Rio Tinto reports 12% profit drop but returns more cash to investors

Iron ore operations in the Pilbara region (Credit: Rio Tinto)

Rio Tinto reported a 12% fall in annual underlying earnings on Wednesday, in line with forecasts, but paid a better-than-expected final dividend as it said inflation pressures were starting to recede.

Rio said its underlying earnings came in at $11.8 billion for 2023, down from $13.4 billion a year earlier, mostly due to lower prices for aluminium and its minerals division. That was largely in line with the LSEG consensus estimate of $11.7 billion.

Rio declared a final dividend of 258.0 cents per share, up from 225.0 cents per share in 2022 and ahead of the LSEG estimate of 247.0 cents per share.

The world’s largest iron ore producer said it expects Pilbara production costs to rise in 2024 due to persistent labour and parts inflation in Western Australia.

However, the worst of the inflation pressure is likely in the past, chief financial officer Peter Cunningham told reporters.

“We are starting to see them (costs) moderate now as we go into 2024,” he said.

“The reality is we remain in a very strong financial position and can afford to undertake our growth agenda and continue to pay out at 60%.”

At Rio’s iron ore division, which accounted for around 80% of its profits, underlying earnings grew by 6%, outpacing a 2% increase in prices of iron ore.

However Rio warned that it sees unit production costs rising to between $21.75 and $23.50 per metric ton from $21.50 in 2023.

“While inflation has eased, we continued to see lag effects in its impact on our third party costs, such as contractor rates, consumables and some raw materials; we expect this to stabilize in 2024,” the company said in a statement.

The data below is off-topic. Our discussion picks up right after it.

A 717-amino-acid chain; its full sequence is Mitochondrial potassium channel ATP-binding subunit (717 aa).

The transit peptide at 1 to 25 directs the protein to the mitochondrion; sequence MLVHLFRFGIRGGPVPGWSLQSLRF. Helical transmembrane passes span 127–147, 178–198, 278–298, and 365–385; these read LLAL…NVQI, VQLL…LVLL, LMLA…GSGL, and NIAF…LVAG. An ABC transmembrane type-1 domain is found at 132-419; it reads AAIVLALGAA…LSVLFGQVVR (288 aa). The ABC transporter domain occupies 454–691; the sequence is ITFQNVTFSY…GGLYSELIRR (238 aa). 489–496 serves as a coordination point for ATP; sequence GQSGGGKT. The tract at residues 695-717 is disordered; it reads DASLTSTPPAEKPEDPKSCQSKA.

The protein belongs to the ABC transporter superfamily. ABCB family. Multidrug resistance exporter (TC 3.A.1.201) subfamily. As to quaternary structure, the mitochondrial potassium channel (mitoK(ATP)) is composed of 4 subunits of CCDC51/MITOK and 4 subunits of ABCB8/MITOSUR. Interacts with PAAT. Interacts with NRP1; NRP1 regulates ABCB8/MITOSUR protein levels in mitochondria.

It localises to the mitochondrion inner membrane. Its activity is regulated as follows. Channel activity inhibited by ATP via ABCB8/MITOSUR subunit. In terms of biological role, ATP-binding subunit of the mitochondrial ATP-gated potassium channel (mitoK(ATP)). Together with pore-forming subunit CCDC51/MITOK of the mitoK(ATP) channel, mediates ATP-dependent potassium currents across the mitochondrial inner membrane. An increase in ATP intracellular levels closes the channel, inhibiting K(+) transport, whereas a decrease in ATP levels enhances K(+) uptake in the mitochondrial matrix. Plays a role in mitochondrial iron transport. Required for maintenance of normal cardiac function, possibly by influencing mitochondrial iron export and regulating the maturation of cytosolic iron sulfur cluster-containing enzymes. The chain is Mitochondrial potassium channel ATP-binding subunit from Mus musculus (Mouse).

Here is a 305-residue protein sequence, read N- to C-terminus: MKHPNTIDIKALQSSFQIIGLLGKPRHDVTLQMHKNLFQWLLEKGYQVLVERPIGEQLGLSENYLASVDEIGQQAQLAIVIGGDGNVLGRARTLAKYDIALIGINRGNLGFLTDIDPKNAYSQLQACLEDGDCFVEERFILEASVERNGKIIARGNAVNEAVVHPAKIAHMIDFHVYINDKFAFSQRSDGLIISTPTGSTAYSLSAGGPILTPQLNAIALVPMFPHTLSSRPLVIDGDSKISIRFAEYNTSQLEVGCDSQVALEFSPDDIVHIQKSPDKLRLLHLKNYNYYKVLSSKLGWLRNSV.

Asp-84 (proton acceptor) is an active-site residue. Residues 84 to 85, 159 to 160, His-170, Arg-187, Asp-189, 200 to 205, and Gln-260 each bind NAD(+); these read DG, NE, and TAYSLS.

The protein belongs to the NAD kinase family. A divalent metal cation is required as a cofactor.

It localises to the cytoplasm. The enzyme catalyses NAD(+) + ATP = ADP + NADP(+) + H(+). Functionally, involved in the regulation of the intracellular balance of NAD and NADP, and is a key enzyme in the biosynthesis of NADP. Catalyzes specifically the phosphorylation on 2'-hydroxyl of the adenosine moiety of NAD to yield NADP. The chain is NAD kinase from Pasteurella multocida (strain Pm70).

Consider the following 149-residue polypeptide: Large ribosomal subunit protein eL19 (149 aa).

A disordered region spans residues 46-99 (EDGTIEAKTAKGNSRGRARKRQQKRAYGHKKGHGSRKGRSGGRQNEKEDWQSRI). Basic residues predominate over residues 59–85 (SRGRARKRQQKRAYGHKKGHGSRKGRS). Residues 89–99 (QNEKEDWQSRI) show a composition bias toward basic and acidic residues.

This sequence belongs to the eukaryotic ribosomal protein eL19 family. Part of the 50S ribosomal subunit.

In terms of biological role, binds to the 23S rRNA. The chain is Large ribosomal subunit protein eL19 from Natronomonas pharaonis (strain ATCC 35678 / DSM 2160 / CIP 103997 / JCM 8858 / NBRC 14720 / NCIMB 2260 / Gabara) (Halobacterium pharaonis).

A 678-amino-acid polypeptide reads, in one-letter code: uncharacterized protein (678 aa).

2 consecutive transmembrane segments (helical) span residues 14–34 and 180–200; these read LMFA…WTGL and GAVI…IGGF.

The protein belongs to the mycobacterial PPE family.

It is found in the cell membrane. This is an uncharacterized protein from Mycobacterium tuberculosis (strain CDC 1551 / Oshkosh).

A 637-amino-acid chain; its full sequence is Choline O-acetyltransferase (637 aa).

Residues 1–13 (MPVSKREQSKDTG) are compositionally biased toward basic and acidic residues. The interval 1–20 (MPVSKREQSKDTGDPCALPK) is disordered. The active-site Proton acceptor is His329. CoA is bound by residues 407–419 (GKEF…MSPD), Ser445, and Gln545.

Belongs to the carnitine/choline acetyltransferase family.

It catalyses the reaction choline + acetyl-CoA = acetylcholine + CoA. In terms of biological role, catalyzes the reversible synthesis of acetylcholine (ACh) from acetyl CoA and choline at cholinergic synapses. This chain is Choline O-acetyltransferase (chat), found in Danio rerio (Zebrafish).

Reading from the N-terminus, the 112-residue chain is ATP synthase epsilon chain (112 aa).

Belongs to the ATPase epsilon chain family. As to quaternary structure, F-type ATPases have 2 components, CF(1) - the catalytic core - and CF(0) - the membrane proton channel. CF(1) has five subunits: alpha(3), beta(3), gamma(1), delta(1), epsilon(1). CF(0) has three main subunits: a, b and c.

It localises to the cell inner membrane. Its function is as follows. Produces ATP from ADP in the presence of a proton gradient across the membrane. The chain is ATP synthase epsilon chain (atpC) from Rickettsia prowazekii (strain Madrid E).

Average prices Rio Tinto received for aluminum sold in 2023 slipped from Covid-era peaks, as supply chains normalized and demand from Western markets weakened. This offset a boost from production growth across major commodities including copper.

The miner booked net impairment charges of $0.7 billion, after tax, mainly related to its alumina refineries in Queensland, taken in the first half of 2023, as the assets faced challenging market conditions.

Inorganic growth

Rio’s net debt remained low at $4.2 billion, which has spurred expectations that it may look to grow via acquisition.

CEO Jakob Stausholm said last August that Rio Tinto was open to small, bolt-on acquisitions to shape its portfolio including in Canadium lithium but that valuations were too high.

He stuck to that view on Wednesday, even following a slide in lithium prices that has hit company valuations.

“I have seen that prices of lithium companies have come down but they still remain at the high end so it’s not something that I get super excited about at this point in time,” Stausholm told media on a call after the results were released.

For now, Rio Tinto is focusing on developing its Argentine Rincon lithium project and seeking government approval to develop its Jadar mine in Serbia, he said.

It was unlikely to move into other battery minerals such as nickel or cobalt given the rising market share of lithium iron phosphate batteries (LFP) which don’t use them, he added.

Its biggest growth project for now is the massive Simandou iron ore mine in Guinea, on which it expects to spend another $5.7 billion over the next three years.

(By Melanie Burton, Himanshi Akhand and Archishma Iyer; Editing by Subhranshu Sahu and Sonali Paul)


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